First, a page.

0466 124 303

Not disabled – I’m a person with limitations

12-March-2024 | By Naomi Nelson

We’ve all done it: walking along happily one moment, then tripping over nothing the next. Or we may see an older person shuffling and think that the inability to encourage the muscles into lifting one’s feet is an inevitable part of ageing.

But what if you’re an active person in your forties and this is happening regularly? Is this cause for concern? For Ted O’Hare, shuffling and tripping were becoming regular occurrences back in 2005. His gait caused people to ask if he’d been drinking, so, he started using a walking stick. 

When there was no improvement in his condition, Ted saw a neurologist and was eventually diagnosed with hereditary spastic paraplegia (HSP), a progressive, degenerative neurological disease with no cure. The disease can be caused by one of 90 gene mutations and the progression of the disease depends on which gene is affected. Some people develop HSP in their childhood, others later in life. There is no cure for HSP but it is not a terminal condition. Treatment consists of stretching and use of the medication, baclofen, used to treat muscle spasticity in conditions such as multiple sclerosis and spinal cord injury.

Unfortunately for Ted, the specific gene could not be identified which means it is difficult to predict how the disease will affect him. From a walking stick, he progressed to occasional use of a wheelchair by 2010 and from 2013 he has been a permanent wheelchair user.

How has having HSP affected your ability to get out and about?

Ted presents as an optimistic person with a ‘can do’ attitude to life. The diagnosis of HSP has not stopped Ted and his wife from travelling far and wide, across Australia and the world. His book, The View from my Wheelchair, reveals some of the difficulties of travelling with a disability, but also offers suggestions on how to minimise them. 

Ted is able to get out and about on his own with the assistance of an Abiloader, a mechanism that delivers his wheelchair to the driver’s seat and returns it to the back of the car later.

As he writes in his book, ‘There is one thing I am certain of: My wheelchair will not stop me from getting out and experiencing new things and seeing the wonders of this world.’

When he is not travelling or writing, Ted plays trombone in two bands playing modern and traditional big band jazz: The Dandenong Ranges Big Band, and Groovin’ Easy.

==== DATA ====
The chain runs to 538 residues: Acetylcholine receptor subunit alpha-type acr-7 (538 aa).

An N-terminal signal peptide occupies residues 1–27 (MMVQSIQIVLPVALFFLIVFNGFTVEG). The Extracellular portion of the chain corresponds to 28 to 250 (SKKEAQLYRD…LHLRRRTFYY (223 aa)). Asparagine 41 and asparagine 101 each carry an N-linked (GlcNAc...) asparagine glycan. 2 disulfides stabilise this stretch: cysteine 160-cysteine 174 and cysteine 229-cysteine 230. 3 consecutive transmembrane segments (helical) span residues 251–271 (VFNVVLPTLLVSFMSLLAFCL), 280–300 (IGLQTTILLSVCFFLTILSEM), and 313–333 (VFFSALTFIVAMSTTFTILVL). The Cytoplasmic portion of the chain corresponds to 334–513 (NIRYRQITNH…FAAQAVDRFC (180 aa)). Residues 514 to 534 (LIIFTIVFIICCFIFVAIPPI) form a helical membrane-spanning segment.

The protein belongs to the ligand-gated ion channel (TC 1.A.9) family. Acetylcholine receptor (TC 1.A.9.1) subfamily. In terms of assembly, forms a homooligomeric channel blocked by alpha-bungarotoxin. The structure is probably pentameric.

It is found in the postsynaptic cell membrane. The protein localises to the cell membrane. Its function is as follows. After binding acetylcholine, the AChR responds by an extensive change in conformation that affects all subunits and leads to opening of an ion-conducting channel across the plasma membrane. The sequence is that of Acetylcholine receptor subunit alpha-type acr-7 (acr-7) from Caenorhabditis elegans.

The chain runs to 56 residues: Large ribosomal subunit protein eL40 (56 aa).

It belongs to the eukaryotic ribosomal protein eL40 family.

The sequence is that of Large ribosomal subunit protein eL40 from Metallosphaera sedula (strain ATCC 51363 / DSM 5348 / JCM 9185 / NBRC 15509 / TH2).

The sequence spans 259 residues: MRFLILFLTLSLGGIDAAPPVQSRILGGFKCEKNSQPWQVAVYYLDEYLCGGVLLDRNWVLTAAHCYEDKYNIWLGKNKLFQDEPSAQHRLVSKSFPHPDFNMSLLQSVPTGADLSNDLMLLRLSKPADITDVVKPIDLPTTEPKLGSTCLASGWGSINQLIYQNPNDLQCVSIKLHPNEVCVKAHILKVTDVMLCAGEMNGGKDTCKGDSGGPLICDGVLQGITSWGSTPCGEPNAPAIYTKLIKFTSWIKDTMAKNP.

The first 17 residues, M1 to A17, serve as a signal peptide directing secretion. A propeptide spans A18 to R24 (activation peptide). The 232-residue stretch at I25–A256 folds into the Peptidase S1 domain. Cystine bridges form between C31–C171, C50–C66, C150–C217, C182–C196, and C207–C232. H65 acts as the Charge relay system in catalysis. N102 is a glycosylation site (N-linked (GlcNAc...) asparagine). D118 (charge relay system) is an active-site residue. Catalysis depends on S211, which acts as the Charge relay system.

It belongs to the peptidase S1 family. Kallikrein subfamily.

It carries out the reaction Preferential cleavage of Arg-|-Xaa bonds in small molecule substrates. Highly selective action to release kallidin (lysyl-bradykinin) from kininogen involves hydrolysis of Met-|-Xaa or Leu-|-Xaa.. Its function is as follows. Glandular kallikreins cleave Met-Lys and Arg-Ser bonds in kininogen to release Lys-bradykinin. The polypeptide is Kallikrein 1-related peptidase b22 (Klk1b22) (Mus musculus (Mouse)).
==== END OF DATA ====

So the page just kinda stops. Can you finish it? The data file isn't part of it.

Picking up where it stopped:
You can hear Ted play with the Dandenong Ranges Big Band at 1:00pm on 15 March at the Ringwood RSL. Check out their Facebook page for further details.

What do you miss most?

It’s the little things, like being able to put up curtain hooks, hang out the washing, or mow the lawn.

How do people respond to you in a wheelchair?

People are generally good. They are helpful and offer to assist. Often Ted will decline their offers and he hopes they are not offended but he does appreciate the offer and will accept if he needs help. 

What he doesn’t like, however, are people who assume he needs help and just start pushing without asking. This feels like an invasion of his personal space.

What messages would you like readers to take away?

  • It’s not scary. 
  • It’s ok to come up to a person with a disability and ask questions. If they’re like me, they’ll be glad to demystify what life is like with a disability.
  • I actually don’t like the word ‘disability’ because it is a word that focuses on what you can’t do. I can’t walk, but I don’t consider myself disabled. My wheelchair keeps me mobile. I am a person with limitations caused by HSP.
  • There’s a lot more support out there than people realise, such as Lifeline and other counselling services, SCOPE and Independent Living Specialists. There’s even segway wheelchairs out there!

Ted is delivering a talk about his experiences, including the writing of his book, The View from my Wheelchair, at 11:00am on 16 March at the Rowville Library.

Book free tickets here: https://events.yourlibrary.com.au/event?id=54015

As Ted reminded me, a wheelchair is a piece of assistive technology, but so are my spectacles. We all have some sort of limitation in life, so focus on what you can do.

Digital Newspaper Subscription

Sign up for our Digital Newspaper
Local History
      Sarah Taylor Sarah Taylor (nee Sutton). Sar...
Vancam Boys Jonathon and Peter at the front of their home in Hillview Avenue ...
Williams Children Fred Williams (at rear) with his younger brother and four sis...
Translate this page